Shubin reveals that based on comparisons to other monkeys with color vision, the three receptor system is estimated to have arisen about 55 million years ago (Eocene epoch of the Tertiary Period). The fossil record documents another change to life on Earth during the Eocene: a shift from fig and palm dominated forests to something much more diverse and, in all likelihood, more colorful. The development of the 3 receptor system does indeed correlate with “a switch from a monochromatic forest to one with a richer palette of colors in food” (Shubin pg. 154).

Wanting to know more, I dug deeper into the Eocene. This epoch occurred 56.0-33.9 million years ago (Ma) and is marked by the highest mean annual temperatures of the entire Cenozoic Era, the result of the Paleocene-Eocene Thermal Maximum (PETM) around 55 Ma during the Ypresian subdivision (56.0–47.8 Ma). At this time, about 2,000 gigatonnes of carbon was released into the atmosphere, warming the Earth abruptly and intensely. The source of the carbon is unclear, but it’s speculated to have resulted from sediments on the ocean floor releasing methane (which oxidized to carbon dioxide in the atmosphere), decomposition of organic matter on land, and/or the release of methane during volcanic activity. The Eocene was a period of intense global warming!

The PETM allowed many plants to expand their ranges, especially tropical and subtropical species. During the Eocene, landmasses were largely situated where they are today, giving us an interesting look into the landscapes of the period: fossils found in the polar regions include alligators, turtles, and flying lemurs. Palm trees were found as far north as Alaska! Such range expansions seem likely to promote speciation, the evolution of new species. In fact, the earliest known nightshade is found from 52 Ma and the first fossil evidence of orchids, the pollinia, is attached to a gnat in amber from this period. The pollen record of Colombia indicates speciation and few extinctions occurred at the time. Though we can’t say with any certainty, plants appear to have speciated and flourished following the PETM!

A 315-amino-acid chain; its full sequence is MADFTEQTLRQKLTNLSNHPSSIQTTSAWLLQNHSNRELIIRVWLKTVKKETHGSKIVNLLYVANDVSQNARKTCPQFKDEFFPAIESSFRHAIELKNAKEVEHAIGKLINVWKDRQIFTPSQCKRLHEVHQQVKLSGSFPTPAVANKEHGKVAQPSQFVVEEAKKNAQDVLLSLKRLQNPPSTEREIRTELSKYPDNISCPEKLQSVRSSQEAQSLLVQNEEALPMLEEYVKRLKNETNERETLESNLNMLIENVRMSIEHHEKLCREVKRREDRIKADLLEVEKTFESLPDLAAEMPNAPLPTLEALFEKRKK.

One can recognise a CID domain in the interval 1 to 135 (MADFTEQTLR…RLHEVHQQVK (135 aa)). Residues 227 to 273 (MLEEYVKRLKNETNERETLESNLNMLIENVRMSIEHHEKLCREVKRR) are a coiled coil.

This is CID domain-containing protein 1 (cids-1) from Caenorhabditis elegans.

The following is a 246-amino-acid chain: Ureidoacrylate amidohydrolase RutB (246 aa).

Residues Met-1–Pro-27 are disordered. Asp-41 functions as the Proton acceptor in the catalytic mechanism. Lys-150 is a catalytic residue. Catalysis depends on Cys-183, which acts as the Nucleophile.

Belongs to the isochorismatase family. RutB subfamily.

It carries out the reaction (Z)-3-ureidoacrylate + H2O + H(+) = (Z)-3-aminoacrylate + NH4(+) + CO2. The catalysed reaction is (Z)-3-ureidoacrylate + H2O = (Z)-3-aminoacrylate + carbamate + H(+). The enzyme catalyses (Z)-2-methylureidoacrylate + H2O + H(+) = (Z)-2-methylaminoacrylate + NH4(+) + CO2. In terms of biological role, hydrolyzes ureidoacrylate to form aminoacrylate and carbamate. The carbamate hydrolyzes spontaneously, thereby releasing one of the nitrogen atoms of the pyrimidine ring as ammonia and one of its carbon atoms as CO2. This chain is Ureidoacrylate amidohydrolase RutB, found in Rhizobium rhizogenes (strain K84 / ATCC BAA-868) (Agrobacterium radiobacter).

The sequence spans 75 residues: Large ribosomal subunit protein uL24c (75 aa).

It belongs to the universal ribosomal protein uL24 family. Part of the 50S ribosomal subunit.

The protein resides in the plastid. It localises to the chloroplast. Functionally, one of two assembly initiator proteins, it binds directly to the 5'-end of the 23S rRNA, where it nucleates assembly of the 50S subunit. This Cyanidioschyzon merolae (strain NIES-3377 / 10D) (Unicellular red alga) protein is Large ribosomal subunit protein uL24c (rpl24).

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Gauguin’s Armchair by Vincent van Gogh. A lantern illuminates a red wooden chair with a green stripped cushion, a patterned carpet and a green wall.

Because our ancestors likely adapted to increased plant diversity with improved color vision, we apparently have our ancient relationship with plants to thank for the rich colors we see today. What would life be without the reflection of a fiery sunset in flowing water? Without rainbows of summer wildflowers rippling through the grassy sea of a prairie?

Such thoughts lead me to another question: how have we and other animals influenced the evolution of color in plants? Our visual anatomy and physiology make the colors red and green “complementary” or “opposite” colors, causing a strong and vibrant contrast between the two. Complementary colors have a certain synergy together. A classic example is Vincent van Gogh’s painting, Gauguin’s Armchair. There’s dimension to the painting it would lack without the complement between the red and greens of the wall, wood, cushion, and floor. Because they evoke more of a physical response from us than other color combinations, complimentary colors are powerful pieces in an artist’s toolkit. Artists are encouraged to employ van Gogh’s technique, mindfully choosing color combinations to achieve a desired affect. He created a complimentary set of chair paintings: Gauguin’s Armchair andVincent’s Chair with his Pipe, which plays with the compliments between orange and blue. What relationship does van Gogh’s use of complimentary colors and a plants’ use of complimentary colors have? Are they related?

Knowing what we do about our predilections for complimentary colors, would it be reasonable to theorize that a plant living in range of ancient Old World monkeys would be rewarded for making red pigmented fruits? Those monkeys may have been developing an affinity with the contrast between red and green, precursors to our perception today. Hungry monkeys would easily locate red fruits in a sea of green, consuming more fruits and transporting more seeds than if they had to search for drab fruits. They would leave more “red seeds” than “drab seeds” behind in their droppings, facilitating the spread of trees producing red pigments. While we can’t know what happened 55 million years ago with any detail, we can imagine what it was like by referencing modern research into plant pigments.